UIF resumes TERS payments after 24-hour delay caused by ‘system deficiencies’

Teboho Maruping. Image credit: Twitter/UIF

The Unemployment Insurance Fund (UIF) says it has resumed temporary employer/employee relief scheme (TERS) payments after a 24-hour delay.

In a statement on Wednesday, UIF said the delay was “necessitated by the need to address some control deficiencies in the COVID-19 TERS online payment system.”

Suspension ‘grossly unfair’

Business For South Africa (B4SA) and Business Unity SA (BUSA) had earlier on Wednesday demanded a resumption of the payments as soon as possible. B4SA said the “unilateral halting of all payments, and the very poor communication of the situation by the UIF leadership, is grossly unfair to all employees and their employers who have legitimate claims.”

UIF Commissioner Teboho Maruping said the delay was caused by an audit by the Auditor-General. He added, “The suspension of payments is not a new thing to the Fund. We do it all the time when we pick up certain anomalies that increase risk or expose us to potential fraud.

“There are instances where, at the behest of our Internal Audit and Risk Management Units, we have stopped payments to certain companies when certain deficiencies had been identified. This is part of our governance framework.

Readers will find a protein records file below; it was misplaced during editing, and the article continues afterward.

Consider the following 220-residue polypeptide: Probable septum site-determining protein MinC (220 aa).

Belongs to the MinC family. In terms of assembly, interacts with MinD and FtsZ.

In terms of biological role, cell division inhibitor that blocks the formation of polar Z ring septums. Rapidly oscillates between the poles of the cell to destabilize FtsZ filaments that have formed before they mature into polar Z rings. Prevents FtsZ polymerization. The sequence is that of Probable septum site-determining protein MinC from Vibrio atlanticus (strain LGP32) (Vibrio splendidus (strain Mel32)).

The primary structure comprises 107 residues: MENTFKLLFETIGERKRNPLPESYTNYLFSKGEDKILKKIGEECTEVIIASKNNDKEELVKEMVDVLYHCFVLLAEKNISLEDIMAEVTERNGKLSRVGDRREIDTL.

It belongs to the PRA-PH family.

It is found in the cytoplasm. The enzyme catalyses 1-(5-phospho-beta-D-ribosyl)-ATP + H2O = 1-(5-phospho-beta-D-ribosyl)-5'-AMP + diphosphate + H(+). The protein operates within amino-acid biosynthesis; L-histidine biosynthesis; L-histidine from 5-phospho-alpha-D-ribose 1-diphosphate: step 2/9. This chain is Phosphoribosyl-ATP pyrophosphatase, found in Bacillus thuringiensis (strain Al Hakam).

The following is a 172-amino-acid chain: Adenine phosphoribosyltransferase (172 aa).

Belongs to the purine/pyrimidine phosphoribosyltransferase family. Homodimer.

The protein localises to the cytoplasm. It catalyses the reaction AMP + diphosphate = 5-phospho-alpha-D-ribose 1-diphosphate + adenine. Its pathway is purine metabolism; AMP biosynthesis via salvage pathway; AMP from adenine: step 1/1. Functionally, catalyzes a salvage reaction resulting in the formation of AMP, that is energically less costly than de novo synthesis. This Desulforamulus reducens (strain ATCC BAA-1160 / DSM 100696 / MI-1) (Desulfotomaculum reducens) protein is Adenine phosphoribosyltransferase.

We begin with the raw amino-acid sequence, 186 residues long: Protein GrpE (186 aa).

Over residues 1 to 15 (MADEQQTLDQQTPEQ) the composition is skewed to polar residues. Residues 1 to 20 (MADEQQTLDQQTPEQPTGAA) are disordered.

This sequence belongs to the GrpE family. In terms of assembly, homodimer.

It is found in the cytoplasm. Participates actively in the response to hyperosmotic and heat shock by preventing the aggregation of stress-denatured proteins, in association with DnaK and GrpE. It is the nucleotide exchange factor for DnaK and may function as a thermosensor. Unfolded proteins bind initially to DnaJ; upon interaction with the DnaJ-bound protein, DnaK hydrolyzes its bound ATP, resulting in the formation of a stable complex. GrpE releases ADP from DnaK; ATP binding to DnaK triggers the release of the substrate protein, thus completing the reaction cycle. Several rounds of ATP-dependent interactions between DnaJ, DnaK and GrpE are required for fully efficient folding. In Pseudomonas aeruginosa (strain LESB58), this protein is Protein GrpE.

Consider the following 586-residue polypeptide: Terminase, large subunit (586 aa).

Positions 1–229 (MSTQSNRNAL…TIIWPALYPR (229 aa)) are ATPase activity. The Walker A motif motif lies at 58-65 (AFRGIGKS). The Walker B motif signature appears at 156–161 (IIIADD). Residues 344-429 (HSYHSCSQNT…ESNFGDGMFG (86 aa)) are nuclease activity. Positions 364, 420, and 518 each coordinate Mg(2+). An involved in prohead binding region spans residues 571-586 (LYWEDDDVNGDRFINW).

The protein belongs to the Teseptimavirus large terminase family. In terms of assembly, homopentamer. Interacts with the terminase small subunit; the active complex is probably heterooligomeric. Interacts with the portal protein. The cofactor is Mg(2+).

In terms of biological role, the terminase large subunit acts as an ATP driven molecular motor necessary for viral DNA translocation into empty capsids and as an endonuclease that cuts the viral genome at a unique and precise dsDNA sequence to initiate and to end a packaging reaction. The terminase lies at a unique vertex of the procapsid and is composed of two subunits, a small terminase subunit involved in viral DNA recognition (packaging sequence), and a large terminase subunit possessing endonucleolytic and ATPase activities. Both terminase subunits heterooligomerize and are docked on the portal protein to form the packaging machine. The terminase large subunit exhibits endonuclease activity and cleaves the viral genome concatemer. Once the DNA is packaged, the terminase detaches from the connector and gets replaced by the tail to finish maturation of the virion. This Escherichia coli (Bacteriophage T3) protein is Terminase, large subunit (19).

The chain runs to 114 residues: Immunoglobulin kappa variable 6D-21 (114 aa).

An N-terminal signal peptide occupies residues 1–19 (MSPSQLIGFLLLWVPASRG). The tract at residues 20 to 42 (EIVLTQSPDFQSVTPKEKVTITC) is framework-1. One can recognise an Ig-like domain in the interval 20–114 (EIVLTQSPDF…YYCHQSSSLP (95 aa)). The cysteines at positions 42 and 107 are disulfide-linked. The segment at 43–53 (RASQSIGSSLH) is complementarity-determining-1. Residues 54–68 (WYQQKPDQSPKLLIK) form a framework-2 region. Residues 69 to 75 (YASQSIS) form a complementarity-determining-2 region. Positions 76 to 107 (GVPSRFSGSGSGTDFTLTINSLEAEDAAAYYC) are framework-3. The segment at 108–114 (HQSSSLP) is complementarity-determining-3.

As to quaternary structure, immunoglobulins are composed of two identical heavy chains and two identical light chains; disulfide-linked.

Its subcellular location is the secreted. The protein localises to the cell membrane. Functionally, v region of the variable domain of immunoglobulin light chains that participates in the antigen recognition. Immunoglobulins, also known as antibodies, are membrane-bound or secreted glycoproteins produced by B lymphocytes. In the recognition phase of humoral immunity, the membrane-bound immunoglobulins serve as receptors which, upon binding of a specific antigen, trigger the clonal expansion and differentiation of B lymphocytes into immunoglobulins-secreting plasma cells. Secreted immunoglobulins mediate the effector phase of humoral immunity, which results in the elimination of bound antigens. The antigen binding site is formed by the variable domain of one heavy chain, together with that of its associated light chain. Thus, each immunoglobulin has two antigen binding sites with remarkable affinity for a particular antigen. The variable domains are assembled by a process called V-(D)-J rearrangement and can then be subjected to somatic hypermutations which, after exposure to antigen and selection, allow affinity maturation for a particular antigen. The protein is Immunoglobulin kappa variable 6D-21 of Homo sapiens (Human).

“Therefore, as the Auditor-General performs its own audit and they make certain observations, we address them on the spot, and sometimes we have to stop our activities to correct the situation as we did with the 24-hour suspension.”

Technical glitches

The TERS system has been beset by technical glitches since it was launched several months ago. There have also been widespread complaints of late payments in addition to alleged fraudulent activities.

B4SA said it has a team that is ready to provide technical assistance to UIF on a pro bono basis, “but so far this offer has not been taken up.”

It added, “That the UIF system is incapable of remedying the relatively small number of fraudulent claims without disadvantaging the millions of legitimate claimants is an indictment on the UIF system.

“The continued delays and lack of transparency from the UIF in regard to their capacity challenges has had the unintended consequence of creating mistrust between employers and employees.”

The business group hinted that it may push for a renegotiation of the 15 September cut-off date for April and May COVID TERS UIF applications at the National Economic Development and Labour Council (NEDLAC).

“Any future closure date will have to be renegotiated once the social partners are satisfied that employers and beneficiaries are not unfairly prejudiced by the failure of UIF systems and support infrastructure,” it said.

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